Amidst falling flat on their face that season, the Flames expedited then-first line RW Jiri Hudler to the Florida Panthers after he was unable to replicate his career high season from the prior campaign. His trade left a hole beside Gaudreau and Monahan and entering the offseason, aside from finding a new coach to replace the freshly fired Bob Hartley, a number one RW was on the top of Brad Treliving’s wish list.
The draft lottery came and went with a classic result: the Flames falling outside the top five picks and earning the sixth overall selection. That put them outside the wheelhouse for right winger Jesse Puljujarvi. Fresh off an impressive World Junior Championship and full season in the Liiga, Finland’s top professional hockey league, Puljujarvi was unanimously rated as the third best prospect for the 2016 NHL Draft behind Auston Matthews and Patrik Laine by draft pundits the world over. He was big, fast and could score. Not only that, but he was considered a well rounded forward to boot: the perfect compliment to Gaudreau and Monahan.
On the draft floor, the Flames nearly completed a three-team trade that would’ve seen them jump up to the third overall selection and select the big Finn. The trade has been mused about by Sportsnet’s Elliotte Friedman in the past, and while details aren’t eminently clear, the gist of it is as follows: the Flames would’ve moved to the third overall pick, Columbus to the fourth pick from three, and Edmonton to the sixth overall selection from four. The deal fell apart when Edmonton got wind that Columbus would take Pierre-Luc Dubois with their pick at three regardless, and Peter Chiarelli decided to keep Puljujarvi for himself.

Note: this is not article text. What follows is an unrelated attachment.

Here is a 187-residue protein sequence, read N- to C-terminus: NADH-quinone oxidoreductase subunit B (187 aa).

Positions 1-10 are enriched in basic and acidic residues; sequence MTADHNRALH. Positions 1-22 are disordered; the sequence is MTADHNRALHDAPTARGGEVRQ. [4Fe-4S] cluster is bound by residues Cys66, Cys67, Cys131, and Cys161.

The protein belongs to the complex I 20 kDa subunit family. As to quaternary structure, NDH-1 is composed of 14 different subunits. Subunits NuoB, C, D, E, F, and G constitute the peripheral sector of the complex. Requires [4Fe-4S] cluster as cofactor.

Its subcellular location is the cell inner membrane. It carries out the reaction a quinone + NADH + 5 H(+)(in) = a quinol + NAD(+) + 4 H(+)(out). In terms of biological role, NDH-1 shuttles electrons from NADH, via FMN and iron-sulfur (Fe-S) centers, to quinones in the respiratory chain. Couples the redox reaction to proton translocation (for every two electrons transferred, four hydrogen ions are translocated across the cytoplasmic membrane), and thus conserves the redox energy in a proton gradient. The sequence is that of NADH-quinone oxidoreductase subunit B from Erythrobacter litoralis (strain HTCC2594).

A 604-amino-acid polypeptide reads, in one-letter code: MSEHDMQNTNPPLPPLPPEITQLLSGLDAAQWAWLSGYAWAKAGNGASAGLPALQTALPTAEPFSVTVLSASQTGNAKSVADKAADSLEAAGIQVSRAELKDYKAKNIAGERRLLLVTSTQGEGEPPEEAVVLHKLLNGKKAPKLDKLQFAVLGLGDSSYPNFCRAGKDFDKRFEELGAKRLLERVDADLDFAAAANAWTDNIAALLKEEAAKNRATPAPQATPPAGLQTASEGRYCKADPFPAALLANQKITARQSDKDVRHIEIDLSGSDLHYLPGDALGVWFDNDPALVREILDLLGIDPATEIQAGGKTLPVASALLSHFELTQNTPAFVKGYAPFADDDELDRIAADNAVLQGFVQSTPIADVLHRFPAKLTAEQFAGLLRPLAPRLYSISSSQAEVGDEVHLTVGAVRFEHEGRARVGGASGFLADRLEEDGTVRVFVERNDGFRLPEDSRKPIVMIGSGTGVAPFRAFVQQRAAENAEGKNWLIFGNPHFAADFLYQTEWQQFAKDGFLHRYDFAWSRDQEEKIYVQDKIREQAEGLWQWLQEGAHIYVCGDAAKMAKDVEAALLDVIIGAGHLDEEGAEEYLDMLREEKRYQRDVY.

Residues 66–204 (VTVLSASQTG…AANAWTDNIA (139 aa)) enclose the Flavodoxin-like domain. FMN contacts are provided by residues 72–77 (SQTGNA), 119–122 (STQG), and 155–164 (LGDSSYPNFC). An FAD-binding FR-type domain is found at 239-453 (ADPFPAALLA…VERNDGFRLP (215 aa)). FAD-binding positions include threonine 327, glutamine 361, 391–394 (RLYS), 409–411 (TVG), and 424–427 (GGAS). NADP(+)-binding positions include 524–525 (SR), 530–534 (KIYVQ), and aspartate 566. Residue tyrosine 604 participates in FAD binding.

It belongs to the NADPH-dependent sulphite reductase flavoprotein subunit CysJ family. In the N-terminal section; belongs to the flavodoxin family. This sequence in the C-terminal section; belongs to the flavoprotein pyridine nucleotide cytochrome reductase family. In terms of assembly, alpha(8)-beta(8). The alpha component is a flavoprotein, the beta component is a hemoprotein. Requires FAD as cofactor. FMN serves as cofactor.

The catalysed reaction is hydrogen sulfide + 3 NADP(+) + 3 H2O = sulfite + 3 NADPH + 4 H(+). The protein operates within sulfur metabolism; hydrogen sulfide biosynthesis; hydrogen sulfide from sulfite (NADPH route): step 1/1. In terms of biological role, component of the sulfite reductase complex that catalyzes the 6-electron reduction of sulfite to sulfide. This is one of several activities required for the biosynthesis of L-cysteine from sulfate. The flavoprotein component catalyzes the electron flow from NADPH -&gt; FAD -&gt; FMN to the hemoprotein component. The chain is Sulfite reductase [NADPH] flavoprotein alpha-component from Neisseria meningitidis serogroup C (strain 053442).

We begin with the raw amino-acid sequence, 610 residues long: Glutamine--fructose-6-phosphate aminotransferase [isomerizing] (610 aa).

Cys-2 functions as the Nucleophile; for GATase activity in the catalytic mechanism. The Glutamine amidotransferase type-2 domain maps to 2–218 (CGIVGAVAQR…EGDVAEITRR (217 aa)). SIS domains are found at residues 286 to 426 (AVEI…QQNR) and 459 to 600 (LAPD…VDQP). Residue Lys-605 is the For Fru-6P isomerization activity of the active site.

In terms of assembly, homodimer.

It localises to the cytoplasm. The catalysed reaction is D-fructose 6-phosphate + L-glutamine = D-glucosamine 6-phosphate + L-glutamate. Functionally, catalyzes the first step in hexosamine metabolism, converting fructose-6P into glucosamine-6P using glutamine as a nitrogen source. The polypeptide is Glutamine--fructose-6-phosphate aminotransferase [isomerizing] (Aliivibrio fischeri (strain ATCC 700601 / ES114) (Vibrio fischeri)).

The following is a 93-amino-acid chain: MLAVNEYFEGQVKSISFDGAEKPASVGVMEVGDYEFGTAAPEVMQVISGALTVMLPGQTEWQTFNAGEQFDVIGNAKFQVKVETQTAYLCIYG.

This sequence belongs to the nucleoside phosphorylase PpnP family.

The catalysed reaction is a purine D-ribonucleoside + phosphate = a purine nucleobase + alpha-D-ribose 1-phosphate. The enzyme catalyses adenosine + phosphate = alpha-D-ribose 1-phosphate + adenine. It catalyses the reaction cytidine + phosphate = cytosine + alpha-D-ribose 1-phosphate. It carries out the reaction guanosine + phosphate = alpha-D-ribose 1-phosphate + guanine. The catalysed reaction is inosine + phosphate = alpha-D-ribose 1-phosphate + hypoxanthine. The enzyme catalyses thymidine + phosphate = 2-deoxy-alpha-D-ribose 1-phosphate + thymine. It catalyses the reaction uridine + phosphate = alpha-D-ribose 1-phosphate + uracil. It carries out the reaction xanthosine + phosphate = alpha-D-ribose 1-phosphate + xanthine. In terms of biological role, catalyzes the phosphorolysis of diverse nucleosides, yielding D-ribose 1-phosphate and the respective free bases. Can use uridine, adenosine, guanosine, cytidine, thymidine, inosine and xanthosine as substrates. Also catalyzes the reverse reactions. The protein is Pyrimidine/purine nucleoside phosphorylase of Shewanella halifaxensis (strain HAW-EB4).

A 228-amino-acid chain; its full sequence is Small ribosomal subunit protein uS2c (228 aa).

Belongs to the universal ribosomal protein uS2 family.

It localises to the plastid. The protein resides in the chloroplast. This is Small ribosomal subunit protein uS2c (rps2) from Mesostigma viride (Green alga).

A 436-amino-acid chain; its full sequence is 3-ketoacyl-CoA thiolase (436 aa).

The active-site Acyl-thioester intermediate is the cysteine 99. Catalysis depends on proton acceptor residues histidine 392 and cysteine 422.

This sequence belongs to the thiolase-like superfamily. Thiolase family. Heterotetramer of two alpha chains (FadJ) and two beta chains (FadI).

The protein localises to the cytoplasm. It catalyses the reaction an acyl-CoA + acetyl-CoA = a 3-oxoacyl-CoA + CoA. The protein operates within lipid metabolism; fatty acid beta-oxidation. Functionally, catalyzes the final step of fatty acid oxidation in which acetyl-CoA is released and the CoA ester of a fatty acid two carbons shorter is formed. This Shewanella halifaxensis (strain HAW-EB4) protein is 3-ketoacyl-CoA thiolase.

Good thing he did, because Tkachuk, selected by Calgary at sixth overall, may very well be their next captain.
Finally, the newest member of the Fab Five, Lindholm, was brought to Calgary in an initially skeptic trade with the Carolina Hurricanes on day two of the 2018 NHL Draft.
The former fifth overall pick from the 2013 Draft, one ahead of Monahan, has smashed all expectations and singlehandedly turned the deal acquiring him into one of Treliving’s most successful. He, too, nearly wasn’t a Flame.
The Flames had been looking to deal Dougie Hamilton before the beginning of the 2018-19 season and were involved in multiple discussions at the draft surrounding just that. One of the conversations was with the St. Louis Blues, and according to Friedman, a “massive” deal between the two organizations nearly reached the finish line. In fact, Flames head coach Bill Peters was quoted saying he thought Hamilton was going somewhere else other than Carolina when he went to bed the night following the first round. The good money is on “somewhere else” being St. Louis, Missouri.
The potential return from the Blues is unclear, but it’s fair to assume Colton Parayko, who too was being shopped at the draft, would’ve been coming the other way. Instead, the Flames pulled the trigger with Carolina and finally found the Gaudreau/Monahan duo’s missing piece.
While it’s easy to argue that most every player on any team could’ve ended up playing elsewhere under different circumstances, it’s still staggering to see how close the Flames were to not having any of the core that has facilitated one of the best regular seasons in franchise history. Some of it would’ve been by their own doing (Giordano, Monahan), others by the simple nature of trades in the NHL (Tkachuk, Lindholm). They got help along the way from Chiarelli and Sacco, and benefited from good scouting by both amateur and pro staffs.
The biggest takeaway from all this, however, is just how razor thin the margin of error is, and how much luck plays into it when building an NHL team. The Flames are the second best team in the NHL today, on the backs of their Fab Five, but very well could’ve been the second worst, without even a single one of them.